Even if the UK continues unilaterally to follow the European rules, UK companies will need to be allowed to operate in the EU market and the lack of an agreement is going to badly affect the trade of services. There are many services that cannot be provided in the EU by service providers established in UK without a license and authorisation recognised by the European Union.
Spain – SL I agree with Paola and Urs on the first point, since I believe that with the Force Majeure and MAC clauses, there won’t be any guarantee that the provisions that allowed for termination will stand during Brexit. We have the frustration of contract doctrine, as mentioned, and we all know that the interpretation of that doctrine is different in each member state.
in terms of territories of contracts, when there's a provisional distribution agreement for joint ventures or franchises or licenses in the EU, it currently includes the UK within the scope. The best thing from my point of view would be if the parties involved reviewed the contracts and clarified that, but, in my experience, that often brings the problem of one party using that opportunity to renegotiate the whole contract.
It's like a game of Tetris, because everything changes if a small piece is moved.
The biggest issue we have, in relation to IP rights, is EU regulation and the directives that are in place. We need to see how they will actually apply in the UK, and it’s an issue for patents and trademarks and so on. We have to distinguish between patents in Europe and the UK and there is also the problem of the community trademark and the registered community design. This is all unclear from my point of view.
With regard to trade secrets, data protection and data safety, we have the GDPR issue and whether the UK can be considered as a safe harbour. I believe that, from the GDPR point of view, there won't be any major issues and I agree with Robert that UK companies will do the right thing here and comply with GDPR in terms of data protection and data flow.
With competition and state aid, we have to consider that there won't be any changes in the applicable law, but in the enforcement of the law there will be major changes. One key difference will be that the commission will have no power to carry out on-site investigations anymore.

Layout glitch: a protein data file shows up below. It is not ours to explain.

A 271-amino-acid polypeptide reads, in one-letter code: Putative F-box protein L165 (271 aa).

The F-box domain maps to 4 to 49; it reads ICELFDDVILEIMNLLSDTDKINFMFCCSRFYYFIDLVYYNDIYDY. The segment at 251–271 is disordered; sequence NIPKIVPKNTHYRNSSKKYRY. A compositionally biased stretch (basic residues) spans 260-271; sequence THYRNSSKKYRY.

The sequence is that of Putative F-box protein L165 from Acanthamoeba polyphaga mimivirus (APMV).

Finland – LR I very much agree with the previous speakers, that the Force Majeure and material adverse change clause cannot easily be resolved in the context of Brexit. We should remember that the United Kingdom is not a part of the Vienna Convention for the International Sale of Goods.
In that convention, we have a definition of Force Majeure, and I think that many other bodies, including the International Chamber of Commerce have this. They have special criteria, that says Force Majeure relates to events beyond the control of the parties – unprecedented events that you cannot overcome by any measure. I think this probably excludes Brexit.
Regarding changes to tariffs and taxation, these matters are divided between the parties by trade terms, most notably that the seller is to pay all the delivery duties if they have changed, and the buyer must pay any increased duties or taxes on importation.
With regard to payment terms, I don’t think this aspect will change very much because Sterling is not the same as the Euro. We have these fluctuations already and companies have learned to cope with them.
I agree that UK companies will take care of their obligations in respect of GDPR, and so the UK should be a safe harbour, but it obviously depends on the national legislation. I would assume that the UK government has no intention of causing data protection issues.
One issue that is not listed here, is the UK government’s plan to comply with European standards on service provision. The UK is heavily dependent on its service industry, and there would no longer be a freedom to provide services in this sense.
Denmark – AH The possibility of new tariffs, country rules of origin certificates, product standard checks and other customs procedures introduce uncertainty into some contracts. This should be dealt with contractually as it is straightforward to anticipate some changes in this area.
When Britain is no longer a member of the EU, article 34 and 35 TFEU (prohibiting quantitative restrictions on imports and exports) will no longer apply and restrictions may be imposed. Goods will need to pass a special authorisation procedure, which may cause delay and increased costs. It could also mean that import/export of certain goods are prohibited.
As an example, if a British manufacturer has agreed to deliver a product to Denmark, restrictions on imports to Denmark could mean part of the British product is banned.
This may mean that the contract is impossible to perform (force majeure). However, if the prohibition only affects a component which may be substituted with a Danish component, it would still be possible for the British manufacturer to perform the contract, even though it may be way more expensive for him to do so.